Monday, June 02, 2008

A is for a Nadder

The word adder brings me to a class of words that I find quite interesting. They illustrate how languages evolve, not only through growth but by corruption and deterioration. For example, the original form of the word adder in the Old English was a nædre. In Middle English a naddre became an addre. Once used generically for any snake, its meaning has been narrowed to a particular type of serpent.

Other words in this class formed by a process known as false splitting or juncture loss are apron (a napron from Old French naperon), umpire (from Middle English a noumper, originally French noumpere), and orange (see the dictionary entry for the fascinating story of how this word came to us from Dravidian through Sanskrit, Persian, Italian, and French through a similar process of false splitting).

Examples of false splitting occur in the opposite direction as well. A nickname derives from an eke name, which was "an additional name" in Middle English.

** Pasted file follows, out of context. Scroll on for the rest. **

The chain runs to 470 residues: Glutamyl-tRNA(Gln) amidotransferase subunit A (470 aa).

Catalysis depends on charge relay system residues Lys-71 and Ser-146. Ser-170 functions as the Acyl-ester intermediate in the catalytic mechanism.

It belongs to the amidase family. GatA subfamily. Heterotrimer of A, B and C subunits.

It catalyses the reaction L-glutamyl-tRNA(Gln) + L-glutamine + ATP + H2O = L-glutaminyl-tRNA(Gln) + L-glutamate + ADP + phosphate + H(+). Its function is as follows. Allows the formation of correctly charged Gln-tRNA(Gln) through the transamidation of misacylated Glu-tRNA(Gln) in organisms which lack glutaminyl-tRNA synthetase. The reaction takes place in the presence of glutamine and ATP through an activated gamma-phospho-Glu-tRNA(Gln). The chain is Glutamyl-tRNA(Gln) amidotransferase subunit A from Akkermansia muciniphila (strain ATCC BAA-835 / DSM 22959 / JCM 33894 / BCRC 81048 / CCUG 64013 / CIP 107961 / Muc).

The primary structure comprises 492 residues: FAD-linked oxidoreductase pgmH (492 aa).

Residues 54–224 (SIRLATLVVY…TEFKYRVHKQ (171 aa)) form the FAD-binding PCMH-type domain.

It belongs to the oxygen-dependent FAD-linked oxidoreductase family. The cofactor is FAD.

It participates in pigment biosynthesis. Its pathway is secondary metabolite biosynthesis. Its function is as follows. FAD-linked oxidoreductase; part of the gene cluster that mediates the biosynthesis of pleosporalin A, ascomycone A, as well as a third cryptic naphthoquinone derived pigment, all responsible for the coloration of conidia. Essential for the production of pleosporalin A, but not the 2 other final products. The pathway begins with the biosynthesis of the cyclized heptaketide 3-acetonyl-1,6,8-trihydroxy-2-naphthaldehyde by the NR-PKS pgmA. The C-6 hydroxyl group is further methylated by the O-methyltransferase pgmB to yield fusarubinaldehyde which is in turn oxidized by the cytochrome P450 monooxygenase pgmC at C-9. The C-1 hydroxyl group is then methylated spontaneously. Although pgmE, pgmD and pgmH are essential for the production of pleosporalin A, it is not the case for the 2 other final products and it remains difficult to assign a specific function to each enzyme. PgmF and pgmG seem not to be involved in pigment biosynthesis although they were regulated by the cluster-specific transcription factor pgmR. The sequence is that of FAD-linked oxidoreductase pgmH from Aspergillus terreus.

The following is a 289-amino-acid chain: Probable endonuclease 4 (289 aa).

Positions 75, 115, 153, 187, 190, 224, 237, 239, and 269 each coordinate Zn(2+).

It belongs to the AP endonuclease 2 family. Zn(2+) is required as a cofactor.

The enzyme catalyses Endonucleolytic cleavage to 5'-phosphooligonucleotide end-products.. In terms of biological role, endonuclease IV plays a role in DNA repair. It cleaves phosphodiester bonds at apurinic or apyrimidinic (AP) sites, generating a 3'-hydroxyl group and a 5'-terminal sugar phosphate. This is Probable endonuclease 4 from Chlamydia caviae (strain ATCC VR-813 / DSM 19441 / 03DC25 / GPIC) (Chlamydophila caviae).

A newt comes to us from an eute in Middle English being mistaken for a neute.

Apparently the opposite of a billy goat originally was an anny goat, which became a nanny goat, whether through the process of false splitting or because nanny is a nickname (an eke name) for Anne.
Orig: 6/2/08


Bonnie said...

That orange definition was fascinating !

Actually, this whole post was fascinating !!

I can see how false splitting could happen. You know, Alia does it all the time. I can't think of any specific words at the moment but I'm sure I will as soon as I publish this comment !! She often puts the consonant from the word before (like at or an ) onto the beginning of the other word. It's interesting. I wish I could think of an example !!! I'll have to pay attention and write them down as I hear them ...

cKc--aka Kathy said...

Well! I remember when the Sesame Street guys were named 1)Bert 2)Nernie! I can see where the splitting gene is passed on to another generation! Mom